AGREE TO DISAGREE
No, Bruno Mars Is Not Guilty of ‘Cultural Appropriation’
The debate about whether Mars, a non-black artist, actively appropriates black culture is beyond tired—and misses the larger point about institutional racism in music.
The conversation about whether Bruno Mars is guilty of “cultural appropriation” becomes the bane of my existence every week, it seems.
The debate popped up after his wins at the Grammys and did so again last week, thanks to a viral video from activist Seren Sensei where she accused the non-black Mars (his mother is Filipina and his father Puerto Rican and Jewish) of using black culture for fame. Is Mars a non-black artist making R&B, soul, and funk music? Yes, but this conversation is beyond tired.
Cultural appropriation is defined many ways, but one such definition is an adoption of minority culture by members of the dominant culture. It’s also adopting a culture without fully respecting it. To ignore the difference between Mars’ music and say, Katy Perry wearing cornrows, Madonna dressing like a geisha, Gwen Stefani trucking around her Harajuku girls, or Iggy Azeala attempting to rap is laughable. For one, Mars is non-black, but he isn’t white and particularly part of “dominant culture.” Second, he’s hardly playing dress up. He commits to his music and his performing and he does it really well.
I remember not caring for Mars’ brand of music very much. It felt like karaoke. That is, until I saw his first Super Bowl performance. What I saw was a musician who had stage presence, talent, and was really fucking fun to watch. During his second performance, he survived a dance-off with Beyoncé. This isn’t the work of a pop star dabbling in a genre that they don’t understand and performing just barely enough to get accolades. Mars puts in work.
According to Sensei, “Bruno Mars 100 percent is a cultural appropriator. He is not black, at all, and he plays up his racial ambiguity to cross genres. What Bruno Mars does is he takes pre-existing work and he just completely, word-for-word recreates it, extrapolates it. He does not create it, he does not improve upon it, he does not make it better. He’s a karaoke singer, he’s a wedding singer, he’s the person you hire to do Michael Jackson and Prince covers. Yet Bruno Mars has an Album of the Year Grammy and Prince never won an Album of the Year Grammy.”
The idea that Mars doesn’t create and improve upon the genre that he works in is frankly a matter of taste and not a serious argument when it comes to cultural appropriation. Mars is also fairly open about his cultural background, so it’s not fair to say that he plays up his racial ambiguity just because some people can’t Google. Contending he is guilty of “word for word” recreation doesn’t work either; none of his songs are covers.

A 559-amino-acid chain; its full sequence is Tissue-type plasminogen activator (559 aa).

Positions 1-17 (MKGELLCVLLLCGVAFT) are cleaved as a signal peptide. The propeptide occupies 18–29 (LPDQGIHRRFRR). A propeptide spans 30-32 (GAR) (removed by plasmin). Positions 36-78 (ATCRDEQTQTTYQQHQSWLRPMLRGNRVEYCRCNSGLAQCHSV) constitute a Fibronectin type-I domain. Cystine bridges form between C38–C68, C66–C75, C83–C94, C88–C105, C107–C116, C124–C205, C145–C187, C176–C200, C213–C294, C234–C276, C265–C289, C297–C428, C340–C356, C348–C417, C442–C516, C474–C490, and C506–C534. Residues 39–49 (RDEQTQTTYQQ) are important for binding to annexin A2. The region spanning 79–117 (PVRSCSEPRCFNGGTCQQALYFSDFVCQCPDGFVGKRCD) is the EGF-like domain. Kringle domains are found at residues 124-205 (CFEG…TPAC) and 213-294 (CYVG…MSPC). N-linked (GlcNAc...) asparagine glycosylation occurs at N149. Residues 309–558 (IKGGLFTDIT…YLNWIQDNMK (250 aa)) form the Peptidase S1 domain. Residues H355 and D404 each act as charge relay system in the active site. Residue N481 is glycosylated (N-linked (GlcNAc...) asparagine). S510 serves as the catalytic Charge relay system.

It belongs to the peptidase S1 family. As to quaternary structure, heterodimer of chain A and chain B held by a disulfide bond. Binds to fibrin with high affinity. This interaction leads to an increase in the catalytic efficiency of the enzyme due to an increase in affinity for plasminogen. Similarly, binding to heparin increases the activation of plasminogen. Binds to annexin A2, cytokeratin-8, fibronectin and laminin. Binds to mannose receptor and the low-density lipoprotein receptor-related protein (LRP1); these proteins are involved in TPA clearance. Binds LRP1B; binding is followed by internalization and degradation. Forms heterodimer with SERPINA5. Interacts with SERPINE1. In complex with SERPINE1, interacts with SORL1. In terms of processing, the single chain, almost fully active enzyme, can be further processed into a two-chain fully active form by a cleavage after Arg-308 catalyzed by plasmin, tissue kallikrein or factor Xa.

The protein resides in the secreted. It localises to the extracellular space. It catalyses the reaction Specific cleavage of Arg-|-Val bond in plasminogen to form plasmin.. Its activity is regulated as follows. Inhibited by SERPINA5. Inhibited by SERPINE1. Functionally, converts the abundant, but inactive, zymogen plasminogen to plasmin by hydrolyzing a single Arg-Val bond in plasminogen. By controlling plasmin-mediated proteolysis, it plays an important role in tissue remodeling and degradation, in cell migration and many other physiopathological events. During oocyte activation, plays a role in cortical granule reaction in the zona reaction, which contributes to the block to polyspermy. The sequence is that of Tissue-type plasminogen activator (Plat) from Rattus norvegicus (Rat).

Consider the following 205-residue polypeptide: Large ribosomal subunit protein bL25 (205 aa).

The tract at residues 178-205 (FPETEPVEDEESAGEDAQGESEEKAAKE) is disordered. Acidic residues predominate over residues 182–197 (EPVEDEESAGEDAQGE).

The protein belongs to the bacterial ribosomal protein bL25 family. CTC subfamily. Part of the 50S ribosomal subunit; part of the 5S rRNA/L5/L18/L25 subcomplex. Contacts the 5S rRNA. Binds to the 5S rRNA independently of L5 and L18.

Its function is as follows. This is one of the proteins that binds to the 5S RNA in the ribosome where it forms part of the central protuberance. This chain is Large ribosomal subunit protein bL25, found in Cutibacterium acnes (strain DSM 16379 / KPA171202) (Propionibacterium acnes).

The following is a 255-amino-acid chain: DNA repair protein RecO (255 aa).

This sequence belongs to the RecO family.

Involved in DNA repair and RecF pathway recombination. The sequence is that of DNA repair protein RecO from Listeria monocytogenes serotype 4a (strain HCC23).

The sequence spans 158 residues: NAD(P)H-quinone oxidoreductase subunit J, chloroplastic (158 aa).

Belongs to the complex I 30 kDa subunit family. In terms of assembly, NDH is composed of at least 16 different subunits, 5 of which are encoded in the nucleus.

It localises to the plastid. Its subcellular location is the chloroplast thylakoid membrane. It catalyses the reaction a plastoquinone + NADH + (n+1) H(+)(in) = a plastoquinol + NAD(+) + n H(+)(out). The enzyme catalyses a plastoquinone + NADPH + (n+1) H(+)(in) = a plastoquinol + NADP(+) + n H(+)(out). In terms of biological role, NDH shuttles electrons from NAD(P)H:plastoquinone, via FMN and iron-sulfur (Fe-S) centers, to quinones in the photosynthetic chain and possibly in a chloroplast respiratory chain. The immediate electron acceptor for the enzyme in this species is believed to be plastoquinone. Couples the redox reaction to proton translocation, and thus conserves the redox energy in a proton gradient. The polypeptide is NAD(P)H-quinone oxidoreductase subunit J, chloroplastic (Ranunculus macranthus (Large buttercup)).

There’s plenty to argue about the racism that exists in Grammy voting. As I wrote before, legendary albums by black artists have rarely been part of the Album of the Year nomination process. Michael Jackson’s Off the Wall wasn’t nominated. Prince’s 1999 wasn’t nominated. Janet Jackson’s Rhythm Nation wasn’t nominated. When they are nominated, they lose to albums from Mumford & Sons (Frank Ocean’s Channel Orange) and Paul Simon (Janet’s Control). It’s not merely that the Grammys diminish black artists at the top of their game, they often diminish albums that create huge cultural moments in favor those that are not only barely relevant today, but were hardly relevant when they were released.
But this seems like undercutting Mars’ talent because of grievances over other artists we like. It seems like undercutting Mars because we as a culture let Justin Timberlake do the same thing and didn’t truly start questioning his sincerity in using black culture for personal gain until recently. Mars isn’t to blame for the fact that Timberlake got a free pass for years even after throwing Janet Jackson under the bus at the Super Bowl.
This conversation about Mars never seems to move anywhere. Someone brings up the same points every few months, because it's a popular topic and it can trend and create headlines but it’s ultimately not pushing forward anything in culture except a never-ending debate. Mars is not even a Kardashian, with whom we can examine how appropriation of blackness creates beauty standards that elevate white women, but degrades black women. And why focus on Mars so much when someone like G-Eazy is wandering around stages aimlessly telling Cardi B, “fuck with me and get some money?” Is it because no one cares about G-Eazy and it’s easier to get attention when you bring up the Mars debate again? Probably.
Some people don’t like Mars, some people do. At this point, until Mars actually shows disrespect of black culture and stops working with actual black artists and honoring the people whose music has shaped his, we’ll have to agree to disagree.